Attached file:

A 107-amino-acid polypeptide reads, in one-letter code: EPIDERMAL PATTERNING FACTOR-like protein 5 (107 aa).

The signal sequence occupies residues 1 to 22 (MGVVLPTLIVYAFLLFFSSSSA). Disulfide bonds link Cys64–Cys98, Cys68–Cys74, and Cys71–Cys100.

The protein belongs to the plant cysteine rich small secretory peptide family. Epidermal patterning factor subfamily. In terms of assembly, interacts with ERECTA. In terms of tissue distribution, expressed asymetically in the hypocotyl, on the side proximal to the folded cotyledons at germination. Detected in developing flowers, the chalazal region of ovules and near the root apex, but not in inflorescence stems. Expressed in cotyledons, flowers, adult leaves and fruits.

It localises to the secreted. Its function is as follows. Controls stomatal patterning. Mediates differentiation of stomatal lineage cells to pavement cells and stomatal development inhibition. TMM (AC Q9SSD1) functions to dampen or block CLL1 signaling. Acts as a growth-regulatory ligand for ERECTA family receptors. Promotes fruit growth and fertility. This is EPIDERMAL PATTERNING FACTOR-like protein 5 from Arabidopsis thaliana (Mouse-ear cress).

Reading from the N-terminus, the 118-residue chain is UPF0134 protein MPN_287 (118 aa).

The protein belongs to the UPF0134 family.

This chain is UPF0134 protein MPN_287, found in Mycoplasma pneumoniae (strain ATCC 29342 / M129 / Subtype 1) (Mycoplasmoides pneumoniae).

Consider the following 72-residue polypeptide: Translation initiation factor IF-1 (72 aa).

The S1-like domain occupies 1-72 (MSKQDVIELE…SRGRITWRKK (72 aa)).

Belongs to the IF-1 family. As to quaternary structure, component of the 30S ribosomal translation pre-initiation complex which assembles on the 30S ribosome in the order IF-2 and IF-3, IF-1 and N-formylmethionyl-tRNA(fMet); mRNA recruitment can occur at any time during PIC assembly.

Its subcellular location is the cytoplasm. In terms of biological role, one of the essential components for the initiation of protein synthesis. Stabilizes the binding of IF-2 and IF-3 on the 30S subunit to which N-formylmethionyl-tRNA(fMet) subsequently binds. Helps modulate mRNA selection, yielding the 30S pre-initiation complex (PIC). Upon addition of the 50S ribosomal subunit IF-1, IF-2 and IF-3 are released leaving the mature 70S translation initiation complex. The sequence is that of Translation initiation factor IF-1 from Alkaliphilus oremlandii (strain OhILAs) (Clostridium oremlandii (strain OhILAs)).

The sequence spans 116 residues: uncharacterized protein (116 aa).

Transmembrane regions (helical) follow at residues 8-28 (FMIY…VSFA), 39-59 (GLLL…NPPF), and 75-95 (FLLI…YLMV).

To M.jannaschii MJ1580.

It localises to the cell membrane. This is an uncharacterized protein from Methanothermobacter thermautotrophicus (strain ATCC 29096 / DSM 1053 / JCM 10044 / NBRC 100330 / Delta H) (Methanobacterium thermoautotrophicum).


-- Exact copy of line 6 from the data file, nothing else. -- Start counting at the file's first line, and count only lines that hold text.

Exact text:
The protein belongs to the UPF0134 family.